Two years after Frito-Lay put the brakes on its plan to build a mega-fulfillment center across from the Poinciana SunRail station, the company is rebooting the $180 million project with plans to open in 2024.
Osceola County Commissioners voted Monday to reauthorize the economic incentive package with Frito-Lay parent company, PepsiCo, that includes ad valorem tax rebates for 10 years. The tax abatement is 100% for the first five years of the agreement, beginning in 2025, and 50% for years 2030-2034. PepsiCo has owned the 75-acre parcel at 1496 S. Poinciana Boulevard since 2007.
In exchange for the tax rebates, the company agreed to invest a minimum of $180 million on buildings and equipment and create 180 full-time jobs paying at least 115% of the county median wage, which equates to just over $43,000. The county will refund taxes paid on real property and equipment — but not on the land — each year after the company submits a compliance report documenting the number of employees and their wages.
The terms of the agreement have changed since the project was first announced in 2018. The building size has grown from 286,000 square feet to 355,000 square feet, adding $50 million to the development budget. The company said the expanded building would serve both retail and eCommerce with more customized product portfolios.
In the original agreement, the snack food giant was required to employ 200 full-time workers at 150% of the average wage, or $56,193. At the time, company officials said they planned to start construction in 2019 and open in 2021.
“Since the time of the initial announcement, PepsiCo has experienced significant growth in product lines, which led to prioritizing production projects,” a company spokeswoman told GrowthSpotter. “The recently announced new Gatorade line being installed is an example of this growth in production. Due to current company priorities, we are reactivating this project, and it will be in operational by early 2024.”
County Manager Don Fisher and Commission Chairman Brandon Arrington could not be reached for comment. Osceola County Economic Development Manager David Rodriguez told GrowthSpotter he could not comment on the agreement and claimed to have no knowledge of the deal that was approved by the county in 2018.
Quaker Foods, another PepsiCo division, bought the land over a decade ago for $9 million. The property was transferred to Frito-Lay in April 2019 at a $9.55 million valuation.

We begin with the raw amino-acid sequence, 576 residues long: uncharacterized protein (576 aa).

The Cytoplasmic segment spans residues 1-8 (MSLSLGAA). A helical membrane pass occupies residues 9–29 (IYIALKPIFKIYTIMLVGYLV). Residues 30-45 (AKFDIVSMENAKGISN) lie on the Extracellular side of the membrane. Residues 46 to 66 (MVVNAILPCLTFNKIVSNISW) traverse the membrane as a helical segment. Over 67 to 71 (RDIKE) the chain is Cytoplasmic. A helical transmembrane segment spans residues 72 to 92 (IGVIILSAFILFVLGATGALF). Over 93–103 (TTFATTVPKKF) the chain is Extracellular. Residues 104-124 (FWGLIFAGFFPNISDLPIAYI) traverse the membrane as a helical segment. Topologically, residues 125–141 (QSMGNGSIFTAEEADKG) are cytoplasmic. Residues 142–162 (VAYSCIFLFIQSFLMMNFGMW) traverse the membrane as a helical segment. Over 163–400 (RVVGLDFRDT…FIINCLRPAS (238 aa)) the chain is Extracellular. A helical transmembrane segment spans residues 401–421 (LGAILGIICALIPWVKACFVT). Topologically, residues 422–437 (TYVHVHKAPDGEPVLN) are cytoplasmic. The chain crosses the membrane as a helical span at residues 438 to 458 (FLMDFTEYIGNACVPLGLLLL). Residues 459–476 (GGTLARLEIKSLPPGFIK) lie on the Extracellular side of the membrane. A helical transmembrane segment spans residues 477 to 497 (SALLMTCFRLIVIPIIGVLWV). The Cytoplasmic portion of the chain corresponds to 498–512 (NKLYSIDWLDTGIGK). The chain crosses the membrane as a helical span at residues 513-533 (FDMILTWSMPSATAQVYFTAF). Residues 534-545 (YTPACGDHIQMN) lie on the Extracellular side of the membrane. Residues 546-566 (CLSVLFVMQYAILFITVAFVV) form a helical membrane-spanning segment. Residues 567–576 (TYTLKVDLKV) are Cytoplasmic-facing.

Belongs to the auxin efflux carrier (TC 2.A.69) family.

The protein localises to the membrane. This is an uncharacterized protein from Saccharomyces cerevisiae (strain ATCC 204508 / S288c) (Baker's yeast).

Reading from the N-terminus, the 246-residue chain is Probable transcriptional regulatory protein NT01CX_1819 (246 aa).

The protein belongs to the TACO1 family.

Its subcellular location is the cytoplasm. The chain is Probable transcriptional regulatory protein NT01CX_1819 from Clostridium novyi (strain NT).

PepsiCo already has a large presence in the Poinciana Industrial Park, with a Gatorade plant just north of U.S. 17-92 that employs 150 people and operates 24/7.
Frito-Lay makes some of the most popular snacks available in the marketplace today. These include Lay’s and Ruffles potato chips, Doritos tortilla chips, Cheetos snacks, Tostitos tortilla chips and branded dips, Sun Chips multigrain snacks and Fritos corn chips. The company also makes, markets, distributes and sells Sabra refrigerated dips and spreads.
The company operates more than 30 manufacturing plants across the U.S. and Canada and employs 66,000 people. Eleven of those plants have an automated distribution center like the one that will be built on Poinciana Boulevard, but this will be the first that is co-located with Gatorade.
It’s likely the building will be designed with a large solar array to comply with PepsiCo’s stated goal to source 100% renewable electricity across all of its company-owned and controlled operations globally by 2030. The company is also replacing its entire fleet with vehicles that run on natural gas sourced from renewable sources.
“With the devastating effects of climate change being felt around the world, and the global food system under significant strain, accelerated action is needed,” Chief Sustainability Officer Jim Andrew said last October. “We know the responsibility that comes with our size and scale, so transitioning PepsiCo’s global business operations to 100% renewable electricity is the right step forward to deliver meaningful impact as we continue to advance our sustainability agenda.”
Development activity has also picked up in the area surrounding the new plant since the project was announced. Pulte Homes and Hanover Family Builders are currently selling homes in Cypress Hammocks, a 502-home subdivision just north of the site.
In early 2020, Osceola County acquired 82 acres just north of the SunRail station from Taylor Morrison Homes. The county paid $8.9 million for the property with the intention of bringing affordable housing to the location. The county engaged Rj Whidden and Associates almost a year ago to masterplan the site and selected Birdsong Housing Partners last October as the affordable housing developer. So far no plans have been submitted to the county.
The School District of Osceola County is under contract to buy 61 acres just north of the county-owned property for a new K-8 school.
Editor’s Note: An earlier version of this article gave the wrong year for the opening of the fulfillment center. It has been corrected and updated with comments from the company.